Totally agree with increasing length of your tempo but not with dropping the pace, that just doesn't sound right to me. Surly dropping the pace is changing the " session " as in..... it would no longer fall into the tempo category therefore essentially you'd be doing a bunch of steady (or equivilent wording,lol) runs???

Rob, you're using the very narrow definition of a tempo run as being a lactate threshold tempo run.  There are obvious limits to the distance you can run at this intensity (although a progressive plan may well involve increasing steadily from, say, 20 mins to 30 mins @ 10M pace) but 40 mins @ HMP or 60 mins @ MP are still tempo runs, with the tempo being that much slower.  As far as terminology goes, any easier than this and you're into the category of 'steady' running I guess.

I definitely think longer tempo runs have a place in HM/Mara training plans and I also think they're useful in base training, i.e. they'd fit in at the more intense range of your Lydiard style aerobic running.  You're running slightly sub-threshold so not building up too much lactic, but still provding a stimulus to increase threshold, and obviously get the body used to running at race pace (for the longer distances).

• Going by what I felt in my last HM, I felt a steady increase in Lactic Acid after about 45 minutes or so.

So Phil, basically what you're saying is that sub-threshold paces provide the same benefits, but slower, which is why you have to do them for longer?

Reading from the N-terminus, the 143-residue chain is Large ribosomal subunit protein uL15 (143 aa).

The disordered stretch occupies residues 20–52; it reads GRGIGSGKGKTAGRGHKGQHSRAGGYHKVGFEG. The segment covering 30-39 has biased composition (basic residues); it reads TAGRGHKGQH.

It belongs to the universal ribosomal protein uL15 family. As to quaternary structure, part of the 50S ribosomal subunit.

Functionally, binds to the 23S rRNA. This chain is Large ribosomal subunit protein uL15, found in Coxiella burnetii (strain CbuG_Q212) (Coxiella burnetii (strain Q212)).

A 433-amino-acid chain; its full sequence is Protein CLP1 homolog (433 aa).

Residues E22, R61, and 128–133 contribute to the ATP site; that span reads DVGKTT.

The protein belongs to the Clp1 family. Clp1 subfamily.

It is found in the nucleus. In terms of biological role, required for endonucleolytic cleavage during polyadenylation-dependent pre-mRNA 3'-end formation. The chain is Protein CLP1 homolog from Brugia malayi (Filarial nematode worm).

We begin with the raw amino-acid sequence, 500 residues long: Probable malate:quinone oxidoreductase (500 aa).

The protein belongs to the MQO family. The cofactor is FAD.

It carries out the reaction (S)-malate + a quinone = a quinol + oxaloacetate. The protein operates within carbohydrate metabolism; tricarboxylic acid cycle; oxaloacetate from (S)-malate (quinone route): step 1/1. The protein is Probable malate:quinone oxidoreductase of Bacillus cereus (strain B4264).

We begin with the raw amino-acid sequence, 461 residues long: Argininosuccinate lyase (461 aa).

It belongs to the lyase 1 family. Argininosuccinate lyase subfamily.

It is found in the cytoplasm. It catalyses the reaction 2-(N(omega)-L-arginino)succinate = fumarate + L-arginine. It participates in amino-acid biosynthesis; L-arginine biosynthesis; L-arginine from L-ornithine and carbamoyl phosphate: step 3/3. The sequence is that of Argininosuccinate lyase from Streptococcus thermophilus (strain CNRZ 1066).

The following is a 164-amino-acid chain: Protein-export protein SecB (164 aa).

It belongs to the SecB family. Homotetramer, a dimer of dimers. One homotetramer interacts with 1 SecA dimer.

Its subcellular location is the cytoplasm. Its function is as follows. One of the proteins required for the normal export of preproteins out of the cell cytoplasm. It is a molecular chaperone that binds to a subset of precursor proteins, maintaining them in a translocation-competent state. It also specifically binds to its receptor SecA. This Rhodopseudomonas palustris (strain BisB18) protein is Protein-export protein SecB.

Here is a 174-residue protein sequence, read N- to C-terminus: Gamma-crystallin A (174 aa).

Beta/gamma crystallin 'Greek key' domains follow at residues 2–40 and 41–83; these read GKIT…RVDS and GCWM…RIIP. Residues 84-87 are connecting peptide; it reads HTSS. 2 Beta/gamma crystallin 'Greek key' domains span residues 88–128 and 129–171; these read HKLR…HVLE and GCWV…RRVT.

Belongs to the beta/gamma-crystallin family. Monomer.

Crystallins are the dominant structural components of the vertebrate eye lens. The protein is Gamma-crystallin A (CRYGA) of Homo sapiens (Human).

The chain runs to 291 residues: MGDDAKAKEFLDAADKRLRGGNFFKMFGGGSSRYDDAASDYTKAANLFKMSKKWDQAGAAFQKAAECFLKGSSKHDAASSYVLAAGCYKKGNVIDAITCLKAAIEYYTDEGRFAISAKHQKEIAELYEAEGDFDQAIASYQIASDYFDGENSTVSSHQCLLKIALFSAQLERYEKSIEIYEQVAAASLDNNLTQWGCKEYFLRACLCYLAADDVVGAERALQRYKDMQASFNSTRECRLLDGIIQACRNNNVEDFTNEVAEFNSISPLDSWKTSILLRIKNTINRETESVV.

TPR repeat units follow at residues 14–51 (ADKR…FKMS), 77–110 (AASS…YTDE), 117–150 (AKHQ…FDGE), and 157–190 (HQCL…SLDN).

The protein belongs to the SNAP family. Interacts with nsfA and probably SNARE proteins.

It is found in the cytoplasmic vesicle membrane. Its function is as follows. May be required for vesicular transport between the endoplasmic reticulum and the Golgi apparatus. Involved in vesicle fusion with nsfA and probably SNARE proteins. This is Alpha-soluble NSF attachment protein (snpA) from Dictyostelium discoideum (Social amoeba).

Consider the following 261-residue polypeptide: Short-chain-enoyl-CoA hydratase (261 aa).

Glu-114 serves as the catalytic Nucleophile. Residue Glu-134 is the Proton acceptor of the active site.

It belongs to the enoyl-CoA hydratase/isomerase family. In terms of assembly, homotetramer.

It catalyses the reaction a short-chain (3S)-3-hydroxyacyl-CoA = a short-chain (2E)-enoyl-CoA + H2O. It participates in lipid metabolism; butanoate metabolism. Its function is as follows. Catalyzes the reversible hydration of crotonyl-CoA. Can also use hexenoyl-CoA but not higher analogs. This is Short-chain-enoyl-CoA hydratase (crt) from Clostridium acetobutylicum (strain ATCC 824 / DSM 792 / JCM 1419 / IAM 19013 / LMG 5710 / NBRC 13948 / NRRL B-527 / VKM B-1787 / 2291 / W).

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Sort of.  To my mind providing a stimulus to threshold is just one benefit of tempo running, but you're gonna get different benefits depending on intensity/duration.  Obviously the shorter tempo run is closer to your shorter race distances so, for example, you might do 20 mins @ between 10k and 10M speed (or 3 x 2M tempo intervals) to make your 10k speed feel more comfortable, whereas the longer sessions do more to develop speed endurance for HM/marathon.  I guess ALD's link would have more scientific detail about the relationship between intensity and duration so I'll have a read when I feel like getting my head round it!

From a practical point of view I think it helps to think of overall effort as being the common factor in the session, i.e. whether I'm running 'fairly hard' for 25 minutes or for 45, I want to feel pleasantly beasted, without feeling like I've just run a race.  So clearly different speeds will be involved.

• Ah, I'm with you now. I'm aiming for a sub-40 10k mid May, so you think it might be a good idea to stick to the shorter stuff for now, with perhaps a longer session every few weeks?

After the 10k I've got the whole summer until my next big race (sub-1:30 half in September and the Scottish Kilomaton in October) so I could start the longer runs then.
• Phil, yep your right. I like to stick to narrow definitions otherwise i end up with low-easy, mid-easy, high- easy, low-tempo, mid-tempo, high-tempo.......and so on. I'm guilty of pretty much sticking to the progessive plan aswell. Agree with what your saying though, it makes sense. I guess the tempo duration and speed should ultimatly be catered to the goal distance?